“Don’t come to hospital unless it’s a real emergency!” says NIHD

Northern Inyo Hospital

On the COVID-19 pandemic front, Inyo County has some good news and some bad news, like everything else about this virus. During a local media phone conference last Friday, Dec. 11, the Northern Inyo Hospital District shared some grave concerns.

Inyo County is in the middle of a surge of COVID-19 cases. The Respiratory Care Unit is full as are the Intensive Care Unit Beds, a.k.a., ICU. And hospital beds are filling up. A few days ago, the virus took yet another life and more recently, another just yesterday.

And yesterday, the U.S. shattered Covid records for new cases and deaths, even as vaccines are now being distributed. There were 247,403 new coronavirus infections and more than 3,656 deaths reported. New records of cases and deaths are being broken across the country and Inyo County is no exception.


Dr. Will Timbers, NIHD CMO.

“We need your help,” says Dr. Will Timbers, the chief medical officer for the healthcare district.

“While we are well positioned, but we have finite resources. The biggest concern right now is our staff. We need the community to be realistic and recognize we need them to partner with us. The community is the first line of defense against this; we are the last line of defense, and it’s up to the community to step up and do their part.”

The hospital shared that, as of last Friday morning, the intensive care unit the hospital had four patients in critical condition in their four ICU staffed beds. There were other patients that would normally be in the ICU being treated in the hospital’s inpatient facility.

Use Emergency Room Only for Real Emergencies!

Another problem: people often use the Emergency Room for minor, non-life-threatening illness or injury rather than making an appointment with their primary care provider. Doing so takes away medical attention from those that are in the ER with very serious, immediate needs. Also, o be clear, this is not about going to the ER with a broken limb, severe cuts and bleeding, or or other serious  injury or extreme illness. If you are really concerned and feel you have an emergency, go to the ER, but whenever possible, call your health care provider, doctor or the hospital or clinic first rather than just showing up!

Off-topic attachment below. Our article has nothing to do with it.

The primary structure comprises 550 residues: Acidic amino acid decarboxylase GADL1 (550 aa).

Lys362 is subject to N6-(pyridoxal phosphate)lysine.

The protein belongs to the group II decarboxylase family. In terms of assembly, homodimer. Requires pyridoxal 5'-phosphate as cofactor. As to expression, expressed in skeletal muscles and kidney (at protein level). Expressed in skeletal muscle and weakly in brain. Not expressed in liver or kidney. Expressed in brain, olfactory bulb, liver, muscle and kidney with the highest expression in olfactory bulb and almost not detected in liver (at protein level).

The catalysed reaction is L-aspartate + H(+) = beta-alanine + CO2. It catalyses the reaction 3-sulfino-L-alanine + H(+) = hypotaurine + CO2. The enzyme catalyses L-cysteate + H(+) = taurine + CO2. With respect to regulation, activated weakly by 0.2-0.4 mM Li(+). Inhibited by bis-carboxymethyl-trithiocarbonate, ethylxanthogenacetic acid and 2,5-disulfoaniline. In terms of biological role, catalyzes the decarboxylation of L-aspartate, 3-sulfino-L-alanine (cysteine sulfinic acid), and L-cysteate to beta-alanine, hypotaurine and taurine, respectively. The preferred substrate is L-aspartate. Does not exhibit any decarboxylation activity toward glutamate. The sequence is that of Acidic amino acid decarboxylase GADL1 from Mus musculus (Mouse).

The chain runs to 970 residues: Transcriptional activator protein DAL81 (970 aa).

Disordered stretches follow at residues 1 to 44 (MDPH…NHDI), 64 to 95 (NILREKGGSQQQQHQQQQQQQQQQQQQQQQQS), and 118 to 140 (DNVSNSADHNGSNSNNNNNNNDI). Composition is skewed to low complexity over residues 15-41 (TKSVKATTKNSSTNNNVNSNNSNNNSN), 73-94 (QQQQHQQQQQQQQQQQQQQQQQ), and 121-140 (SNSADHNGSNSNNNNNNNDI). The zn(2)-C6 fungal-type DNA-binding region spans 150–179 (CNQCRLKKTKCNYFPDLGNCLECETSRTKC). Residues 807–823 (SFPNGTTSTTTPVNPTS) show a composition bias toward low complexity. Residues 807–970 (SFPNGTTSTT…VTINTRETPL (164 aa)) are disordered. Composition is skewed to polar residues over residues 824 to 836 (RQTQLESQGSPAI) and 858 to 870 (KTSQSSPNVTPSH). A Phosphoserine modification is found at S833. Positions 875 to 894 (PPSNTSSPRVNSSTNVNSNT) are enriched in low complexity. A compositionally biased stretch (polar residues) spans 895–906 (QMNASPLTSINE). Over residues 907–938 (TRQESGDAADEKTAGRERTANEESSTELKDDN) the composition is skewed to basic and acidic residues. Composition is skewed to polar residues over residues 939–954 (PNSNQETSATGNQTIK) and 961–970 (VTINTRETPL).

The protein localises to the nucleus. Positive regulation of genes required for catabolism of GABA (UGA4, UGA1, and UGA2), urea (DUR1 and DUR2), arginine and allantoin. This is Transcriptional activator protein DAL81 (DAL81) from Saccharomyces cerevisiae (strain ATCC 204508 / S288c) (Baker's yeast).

Dr. Stacey Brown, director of the Rural Health Clinic

Dr. Stacey Brown, director of the Rural Health Clinic, said, “Thankfully we spent hours and hours in March and April preparing just for this. He went on to say, “No ICU is going to be spared from this, and we’re going to be working as much as a team as we can, locally, regionally, as a state and nation.”

To those questioning why Inyo County was placed in the same state region as southern California, he explained that it was standard practice that when a patient needs to be flown out of the area for more advanced medical care, a common occurrence, they are flown to a hospital in southern California.

At present, with ICU staffed beds southern California at full capacity, the hospitals cannot take more Inyo County patients. The staff at NIHD planned for this possibility.

Alison Partridge, NIH chief nursing officer.

Alison Partridge, NIH chief nursing officer, told Sierra Wave and local media on the conference call that “We have surge plans that are ready to be implemented, which would double our capacity. She noted that everything can change from day-to-day, but at present they are managing the situation, noting that, as long as everyone stays healthy, they can manage it, but if staff members start becoming ill, that would be large challenge for them to meet.

Again, the hospital district needs our help. We, the community, needs to do our part by wearing your mask, washing your hands, keeping your distance, and following the guidelines and rules so we can curb the spread that is already happening.”


Vaccines are on their way, but they will not be largely unavailable for months for most people, most likely at the earliest, spring or summer

As to fears that Inyo County might be “left out” of the vaccine delivery chain, Dr. Brown said that would not happen.

The hospital received vaccine today and is planning to vaccinate its staff immediately. They also have voluntary weekly testing for all staff starting this week.

Meantime, they want the public to continue practicing good COVID-19 prevention behavior…and continue to get tested. But mostly, what the hospital needs of us right now is:

Stay Home and do not come to the hospital unless you have a dire emergency. And always call first; don’t just show up!


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Charles O. Jones
Charles O. Jones
2 years ago

For those out there who’d prefer to thumb their noses at our governor rather than showing support for these people, please revaluate your priorities.